Archive for the ‘Gardens’ Category

Growing Research

October 17, 2018

Blue Speckled Tepary Beans

Last year, I was doing research into desert ecosystems for a story project.  Among the books I read was a short one produced by the Arizona Desert Museum about how various plants and animals adapt to an environment that not only gets very little water, but which also experiences extremes of heat and cold.  The plants mentioned included those that had been domesticated by the indigenous populations.  One of these was a type of bean I’d never heard of before: the tepary bean.

Tepary beans were said to grow in high temperatures, need very little water, and produce beans that are flavorful and very high in protein.  What wasn’t there to like?

Love at first sight is an irrational reaction, so I’m not going to attempt to explain why, but I fell madly in love with the idea of adding tepary beans to our garden.   Oh, I can give logical arguments, such as in recent years we’ve been dealing with temperatures peaking in the low 100 degree range for weeks at a time during the summer, but such logic would diminish my irrational obsession with the idea.

Plants of the Southwest here in Albuquerque carried seeds for a couple different tepary varieties. I chose the one that had a shortest growing time.  That the “blue speckled tepary bean” also sounded rather pretty was an added incentive.

For the next few months, I mulled over where to plant the seeds.  Although we are enthusiastic gardeners, we’re also practitioners of what has sometimes been called the “oasis watering” strategy.  In this, only limited areas (the “oasis”) receive regular watering.  The rest are watered more irregularly.  In our case, we often water by hand using “grey water.”

My research showed that even though tepary beans were listed as needing very little water, they did benefit from being planted in flood plains or other areas that experienced at least limited deep soaking.  I recalled that, in the long bed on the southwest side of our house, there was one row where anything we planted died.  We’d come to the conclusion that its orientation combined with the closeness to the side of the house (which soaks up heat) made this area too hot.

(For those of you who garden, yes, we did make sure the area was getting water.  Yes, we did rotate crops.  Yes, we did amend the soil, including regular trench composting to add slow-releasing nutrients.  Yes, we dug over the soil to assure salts hadn’t built up in that area.)

Since this row had become more or less waste space, we decided to put the tepary seeds in there.  After all, part of the appeal was that they were supposed to thrive on heat and low water.

The seeds germinated rapidly – far more quickly than the bush beans and lianas that we put in around the same time.  The plants leafed out quickly as well.  We observed that during the heat of the day, the leaves would re-orient, almost folding so as to receive less direct sunlight.  Fascinating!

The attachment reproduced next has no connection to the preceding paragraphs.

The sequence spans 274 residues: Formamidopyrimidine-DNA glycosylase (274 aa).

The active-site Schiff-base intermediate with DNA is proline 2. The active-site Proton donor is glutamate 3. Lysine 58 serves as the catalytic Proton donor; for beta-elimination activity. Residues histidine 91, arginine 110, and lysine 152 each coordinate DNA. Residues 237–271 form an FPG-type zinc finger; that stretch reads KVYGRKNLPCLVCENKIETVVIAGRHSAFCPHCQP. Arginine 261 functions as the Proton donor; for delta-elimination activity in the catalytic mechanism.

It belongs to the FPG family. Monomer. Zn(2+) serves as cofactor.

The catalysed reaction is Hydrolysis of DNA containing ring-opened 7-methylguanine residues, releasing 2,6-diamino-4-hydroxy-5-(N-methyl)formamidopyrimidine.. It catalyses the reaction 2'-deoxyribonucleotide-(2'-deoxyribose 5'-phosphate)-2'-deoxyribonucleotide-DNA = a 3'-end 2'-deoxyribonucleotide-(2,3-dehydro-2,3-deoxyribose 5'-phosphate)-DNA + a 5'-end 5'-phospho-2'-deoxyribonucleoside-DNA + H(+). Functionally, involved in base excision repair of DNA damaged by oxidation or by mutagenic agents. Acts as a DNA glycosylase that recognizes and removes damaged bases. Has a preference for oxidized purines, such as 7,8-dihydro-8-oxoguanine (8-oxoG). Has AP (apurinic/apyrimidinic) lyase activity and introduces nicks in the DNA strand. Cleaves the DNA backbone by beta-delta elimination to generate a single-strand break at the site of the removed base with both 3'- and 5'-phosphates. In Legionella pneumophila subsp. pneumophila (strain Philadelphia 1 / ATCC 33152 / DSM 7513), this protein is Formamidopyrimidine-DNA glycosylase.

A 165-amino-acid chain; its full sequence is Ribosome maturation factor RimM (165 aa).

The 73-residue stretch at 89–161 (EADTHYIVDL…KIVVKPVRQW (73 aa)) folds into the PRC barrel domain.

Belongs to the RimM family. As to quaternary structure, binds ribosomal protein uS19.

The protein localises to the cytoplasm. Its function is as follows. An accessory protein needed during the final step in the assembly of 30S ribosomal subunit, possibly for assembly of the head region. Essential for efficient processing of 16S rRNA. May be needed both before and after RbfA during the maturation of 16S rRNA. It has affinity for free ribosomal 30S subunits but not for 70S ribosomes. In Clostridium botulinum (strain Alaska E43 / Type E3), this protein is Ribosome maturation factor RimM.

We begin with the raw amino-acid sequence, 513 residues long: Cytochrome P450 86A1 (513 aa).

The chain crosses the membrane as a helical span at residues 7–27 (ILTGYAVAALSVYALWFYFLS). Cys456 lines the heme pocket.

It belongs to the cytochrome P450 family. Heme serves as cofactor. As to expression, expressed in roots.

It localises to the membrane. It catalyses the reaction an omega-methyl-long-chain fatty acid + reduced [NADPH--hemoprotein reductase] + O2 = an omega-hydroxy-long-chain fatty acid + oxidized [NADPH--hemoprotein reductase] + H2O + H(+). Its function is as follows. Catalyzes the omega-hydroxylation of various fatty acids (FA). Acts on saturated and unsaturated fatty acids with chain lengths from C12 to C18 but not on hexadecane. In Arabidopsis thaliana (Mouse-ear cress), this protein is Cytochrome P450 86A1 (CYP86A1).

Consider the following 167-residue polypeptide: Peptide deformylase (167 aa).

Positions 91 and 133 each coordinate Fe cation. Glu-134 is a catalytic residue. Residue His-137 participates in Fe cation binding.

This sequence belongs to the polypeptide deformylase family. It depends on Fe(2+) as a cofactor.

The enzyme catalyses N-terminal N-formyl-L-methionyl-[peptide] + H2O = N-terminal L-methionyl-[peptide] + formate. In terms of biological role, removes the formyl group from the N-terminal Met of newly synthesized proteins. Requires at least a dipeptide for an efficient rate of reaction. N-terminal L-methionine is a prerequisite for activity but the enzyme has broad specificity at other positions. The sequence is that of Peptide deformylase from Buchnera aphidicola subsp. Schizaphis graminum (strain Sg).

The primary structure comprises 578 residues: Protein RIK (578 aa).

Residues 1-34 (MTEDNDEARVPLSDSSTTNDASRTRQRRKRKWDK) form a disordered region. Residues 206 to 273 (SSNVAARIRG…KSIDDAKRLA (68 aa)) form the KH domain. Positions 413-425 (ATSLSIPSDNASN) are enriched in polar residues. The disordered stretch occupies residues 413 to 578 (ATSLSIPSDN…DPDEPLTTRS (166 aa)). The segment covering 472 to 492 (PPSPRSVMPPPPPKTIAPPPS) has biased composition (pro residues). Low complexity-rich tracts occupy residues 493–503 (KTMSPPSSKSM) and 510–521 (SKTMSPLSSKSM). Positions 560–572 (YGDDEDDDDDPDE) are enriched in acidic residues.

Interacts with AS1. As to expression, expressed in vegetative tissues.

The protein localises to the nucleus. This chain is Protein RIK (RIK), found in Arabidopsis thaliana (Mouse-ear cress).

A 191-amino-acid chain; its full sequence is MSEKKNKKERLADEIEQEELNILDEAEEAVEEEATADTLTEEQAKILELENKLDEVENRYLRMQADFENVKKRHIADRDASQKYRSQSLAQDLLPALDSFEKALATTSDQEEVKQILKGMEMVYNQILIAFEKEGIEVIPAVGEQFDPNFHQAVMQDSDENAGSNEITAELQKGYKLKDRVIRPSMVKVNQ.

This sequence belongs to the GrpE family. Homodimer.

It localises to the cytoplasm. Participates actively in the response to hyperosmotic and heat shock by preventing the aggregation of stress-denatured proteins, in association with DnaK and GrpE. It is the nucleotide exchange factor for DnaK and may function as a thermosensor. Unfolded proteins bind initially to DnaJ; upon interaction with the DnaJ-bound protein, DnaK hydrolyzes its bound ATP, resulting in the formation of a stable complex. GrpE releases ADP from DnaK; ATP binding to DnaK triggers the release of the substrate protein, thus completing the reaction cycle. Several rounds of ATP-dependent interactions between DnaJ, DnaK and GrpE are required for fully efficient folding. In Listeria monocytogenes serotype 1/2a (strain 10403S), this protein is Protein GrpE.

Although the tepary bean plants leafed out quickly, they didn’t flower.  I did some research and decided that maybe – even in that hot, brutal zone – they were getting too much water.  Since we use soaker hoses, it was easy to move these to one side so that the bean plants received less water.  Soon we began to see flowers, tiny pale pink blossoms that shared the tendency of the leaves to hide during the heat of the day.

Later, these produced small pods holding (on average) three to five seeds.  For quite a while, we thought we might only get back what we had planted.  The minute seeds took forever to fill a baby food jar.  Then, late summer, when the bush beans had long ceased to produce, we began to discover more and more tepary pods.  Soon we filled the baby food jar and moved to a larger jar that held about a cup.  We filled that, and moved to a two cup jar.

We quickly learned we needed to pick the pods as soon as they were dry because – unlike most beans (where you can just pick the entire plants and the beans will stay in the pods for later harvest), when a tepary bean pod dried, it twisted in on itself, releasing the beans, sometimes at a distance from the original plant.  We learned that a pop and rattle from the cupboard where we stored the unshelled beans meant that the beans were shelling themselves.

As of this writing, that jar is full and we’ll probably get at least a quarter cup more.  That may not sound like much, but that’s many, many times more than we initially planted.

We plan to save some seeds for next year’s planting, and intend to try some even less hospitable parts of the garden, just to see how much the tepary beans can take.  We might even try a second variety.  There’s one called Santa Rosa that isn’t as pretty, but produces a larger seed.